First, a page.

The General Services Administration (GSA) acts as the federal government’s “landlord,” procuring and managing space to meet the needs of other federal agencies. GSA is one of nine federal agencies that, collectively, own or manage 93 percent of federal real property. Federal data and analysis indicates GSA mismanages one of the government’s largest portfolios of real property.
In recent years, GSA has increasingly relied upon leasing to satisfy long-term needs of federal agencies, despite its existing inventory of government-owned properties not being used and already draining government resources. As of 2010, GSA leased more space than it owned, yet according to GSA’s 2009 State of the Portfolio Report, nearly 40 percent of its assets were underperforming at that time, sitting empty, underused, and deteriorating.
GSA’s commissioner of public buildings service, Robert A. Peck, testified in 2010 that the average age of GSA’s real property inventory was 46 years and nearly a third of the assets were older than the agency itself.
Blowing the WhistleDespite the significance of government waste from this matter and the sizeable revenue and savings that could be realized, the property-surplus story is not very widely known to the general public. One man who has made it his personal crusade to spread the news and encourage others to demand action from their elected officials is Douglas Dennison, national sales coordinator for Rowell Auctions, Inc., in Florida.
Dennison says he first became aware of the glut of vacant and abandoned government properties when President Obama gave his State of the Union address in January 2011. “He talked about saving money by selling government surplus properties,” Dennison said. “The next month in his State of the Budget address in Baltimore, Maryland, he indicated there were 14,000 properties that we could sell to save billions for the taxpayers.”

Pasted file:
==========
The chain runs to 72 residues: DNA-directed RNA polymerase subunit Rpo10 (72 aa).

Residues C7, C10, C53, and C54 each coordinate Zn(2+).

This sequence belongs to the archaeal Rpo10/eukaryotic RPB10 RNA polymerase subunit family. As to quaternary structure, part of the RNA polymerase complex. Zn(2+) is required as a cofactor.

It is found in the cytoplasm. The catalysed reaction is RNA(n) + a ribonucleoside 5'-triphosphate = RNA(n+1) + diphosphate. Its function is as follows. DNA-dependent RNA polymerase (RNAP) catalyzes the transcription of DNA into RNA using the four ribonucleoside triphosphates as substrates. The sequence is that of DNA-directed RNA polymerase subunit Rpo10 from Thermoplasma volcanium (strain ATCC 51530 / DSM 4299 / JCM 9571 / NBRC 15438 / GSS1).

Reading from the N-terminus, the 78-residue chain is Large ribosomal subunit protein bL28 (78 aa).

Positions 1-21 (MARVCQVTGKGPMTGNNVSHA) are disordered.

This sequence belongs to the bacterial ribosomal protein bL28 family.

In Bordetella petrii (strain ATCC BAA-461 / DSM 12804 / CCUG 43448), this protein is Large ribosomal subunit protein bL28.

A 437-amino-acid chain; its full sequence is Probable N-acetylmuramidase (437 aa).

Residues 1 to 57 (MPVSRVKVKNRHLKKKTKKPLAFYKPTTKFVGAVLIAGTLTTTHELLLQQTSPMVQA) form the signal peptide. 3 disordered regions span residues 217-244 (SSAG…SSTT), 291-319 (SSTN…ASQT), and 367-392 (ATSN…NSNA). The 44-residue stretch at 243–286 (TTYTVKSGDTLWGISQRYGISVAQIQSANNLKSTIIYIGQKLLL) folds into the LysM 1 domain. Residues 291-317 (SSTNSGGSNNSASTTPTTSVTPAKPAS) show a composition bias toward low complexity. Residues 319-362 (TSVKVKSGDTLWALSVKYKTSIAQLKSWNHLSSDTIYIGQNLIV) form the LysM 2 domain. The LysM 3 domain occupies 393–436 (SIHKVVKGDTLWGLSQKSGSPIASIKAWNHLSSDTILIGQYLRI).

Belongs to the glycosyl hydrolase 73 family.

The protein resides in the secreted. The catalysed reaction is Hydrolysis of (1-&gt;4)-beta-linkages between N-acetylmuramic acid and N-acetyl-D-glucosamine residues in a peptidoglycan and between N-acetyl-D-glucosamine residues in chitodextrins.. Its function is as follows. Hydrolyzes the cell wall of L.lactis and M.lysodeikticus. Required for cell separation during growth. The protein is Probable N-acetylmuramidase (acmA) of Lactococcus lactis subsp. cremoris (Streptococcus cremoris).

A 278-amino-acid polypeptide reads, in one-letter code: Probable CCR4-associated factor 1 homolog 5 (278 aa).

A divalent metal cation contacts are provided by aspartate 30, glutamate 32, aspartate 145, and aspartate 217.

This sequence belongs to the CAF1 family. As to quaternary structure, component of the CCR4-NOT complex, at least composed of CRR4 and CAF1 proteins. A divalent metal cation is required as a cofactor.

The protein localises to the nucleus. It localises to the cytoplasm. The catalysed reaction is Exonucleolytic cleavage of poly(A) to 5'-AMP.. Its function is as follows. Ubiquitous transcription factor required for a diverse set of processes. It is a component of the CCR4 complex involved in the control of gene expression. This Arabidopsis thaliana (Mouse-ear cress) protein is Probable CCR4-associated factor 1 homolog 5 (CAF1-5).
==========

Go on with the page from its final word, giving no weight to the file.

With such large numbers at stake, in terms of both properties and tax dollars, Dennison was confounded. “If we could get the government to sell these properties, not only would it generate revenue that could help offset the federal deficit and save money by eliminating the holding costs footed by American taxpayers,” Dennison said, “but the private sector buyers would be contributing to economic growth by hiring staff for the facility, stocking it with goods and services, paying property taxes, and all this positive activity would help elevate local market values and local economies, and the benefits would go on and on.”
Dennison and his employer, Tommy Rowell, CEO of Rowell Auctions, started out on a mission. With the slow-moving wheels of progress in Washington, they knew it would be a long process before any resolution came of the government’s surplus of property holdings, but they’ve carried on, unwavering and impassioned for two years now.
“We knew we should try to make a difference,” Dennison said. “Yes, we were to some extent motivated by the potential opportunity to be chosen as the auction house to sell the properties, but even more importantly, as American citizens and as taxpayers, we have the right to demand our elected officials clean this up and become better stewards of our money.”